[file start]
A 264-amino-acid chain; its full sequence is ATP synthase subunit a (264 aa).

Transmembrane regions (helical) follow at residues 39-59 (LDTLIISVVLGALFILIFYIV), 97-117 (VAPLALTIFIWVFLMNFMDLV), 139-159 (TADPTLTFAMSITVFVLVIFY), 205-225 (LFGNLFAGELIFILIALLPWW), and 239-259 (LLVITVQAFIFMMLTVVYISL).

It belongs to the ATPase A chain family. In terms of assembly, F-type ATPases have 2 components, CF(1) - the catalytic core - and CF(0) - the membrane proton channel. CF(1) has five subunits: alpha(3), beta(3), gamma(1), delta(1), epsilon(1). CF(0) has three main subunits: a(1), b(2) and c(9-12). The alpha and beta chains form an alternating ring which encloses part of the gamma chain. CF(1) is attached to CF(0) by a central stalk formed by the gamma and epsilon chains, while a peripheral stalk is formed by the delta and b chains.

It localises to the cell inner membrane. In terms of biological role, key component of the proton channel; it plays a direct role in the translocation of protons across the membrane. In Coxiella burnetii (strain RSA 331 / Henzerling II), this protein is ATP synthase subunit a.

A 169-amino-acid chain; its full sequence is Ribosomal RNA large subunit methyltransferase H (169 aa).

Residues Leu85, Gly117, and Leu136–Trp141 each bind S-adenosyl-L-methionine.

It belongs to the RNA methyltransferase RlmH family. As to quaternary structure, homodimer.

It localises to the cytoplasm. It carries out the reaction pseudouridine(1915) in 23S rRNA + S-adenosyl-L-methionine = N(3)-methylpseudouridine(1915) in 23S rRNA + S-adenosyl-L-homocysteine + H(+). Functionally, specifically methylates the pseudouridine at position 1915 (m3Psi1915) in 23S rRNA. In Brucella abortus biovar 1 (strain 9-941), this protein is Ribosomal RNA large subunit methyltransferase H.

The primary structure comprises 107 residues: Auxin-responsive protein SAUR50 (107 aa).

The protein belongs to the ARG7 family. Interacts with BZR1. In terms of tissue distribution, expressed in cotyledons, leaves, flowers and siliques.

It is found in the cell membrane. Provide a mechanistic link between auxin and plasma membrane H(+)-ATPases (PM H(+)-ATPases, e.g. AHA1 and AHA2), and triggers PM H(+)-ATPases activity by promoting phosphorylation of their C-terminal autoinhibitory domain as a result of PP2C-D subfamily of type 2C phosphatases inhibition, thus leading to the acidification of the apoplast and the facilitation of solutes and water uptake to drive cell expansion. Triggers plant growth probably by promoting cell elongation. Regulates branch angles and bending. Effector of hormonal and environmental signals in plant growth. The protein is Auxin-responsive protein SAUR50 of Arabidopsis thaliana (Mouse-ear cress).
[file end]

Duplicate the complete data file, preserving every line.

A 264-amino-acid chain; its full sequence is ATP synthase subunit a (264 aa).

Transmembrane regions (helical) follow at residues 39-59 (LDTLIISVVLGALFILIFYIV), 97-117 (VAPLALTIFIWVFLMNFMDLV), 139-159 (TADPTLTFAMSITVFVLVIFY), 205-225 (LFGNLFAGELIFILIALLPWW), and 239-259 (LLVITVQAFIFMMLTVVYISL).

It belongs to the ATPase A chain family. In terms of assembly, F-type ATPases have 2 components, CF(1) - the catalytic core - and CF(0) - the membrane proton channel. CF(1) has five subunits: alpha(3), beta(3), gamma(1), delta(1), epsilon(1). CF(0) has three main subunits: a(1), b(2) and c(9-12). The alpha and beta chains form an alternating ring which encloses part of the gamma chain. CF(1) is attached to CF(0) by a central stalk formed by the gamma and epsilon chains, while a peripheral stalk is formed by the delta and b chains.

It localises to the cell inner membrane. In terms of biological role, key component of the proton channel; it plays a direct role in the translocation of protons across the membrane. In Coxiella burnetii (strain RSA 331 / Henzerling II), this protein is ATP synthase subunit a.

A 169-amino-acid chain; its full sequence is Ribosomal RNA large subunit methyltransferase H (169 aa).

Residues Leu85, Gly117, and Leu136–Trp141 each bind S-adenosyl-L-methionine.

It belongs to the RNA methyltransferase RlmH family. As to quaternary structure, homodimer.

It localises to the cytoplasm. It carries out the reaction pseudouridine(1915) in 23S rRNA + S-adenosyl-L-methionine = N(3)-methylpseudouridine(1915) in 23S rRNA + S-adenosyl-L-homocysteine + H(+). Functionally, specifically methylates the pseudouridine at position 1915 (m3Psi1915) in 23S rRNA. In Brucella abortus biovar 1 (strain 9-941), this protein is Ribosomal RNA large subunit methyltransferase H.

The primary structure comprises 107 residues: Auxin-responsive protein SAUR50 (107 aa).

The protein belongs to the ARG7 family. Interacts with BZR1. In terms of tissue distribution, expressed in cotyledons, leaves, flowers and siliques.

It is found in the cell membrane. Provide a mechanistic link between auxin and plasma membrane H(+)-ATPases (PM H(+)-ATPases, e.g. AHA1 and AHA2), and triggers PM H(+)-ATPases activity by promoting phosphorylation of their C-terminal autoinhibitory domain as a result of PP2C-D subfamily of type 2C phosphatases inhibition, thus leading to the acidification of the apoplast and the facilitation of solutes and water uptake to drive cell expansion. Triggers plant growth probably by promoting cell elongation. Regulates branch angles and bending. Effector of hormonal and environmental signals in plant growth. The protein is Auxin-responsive protein SAUR50 of Arabidopsis thaliana (Mouse-ear cress).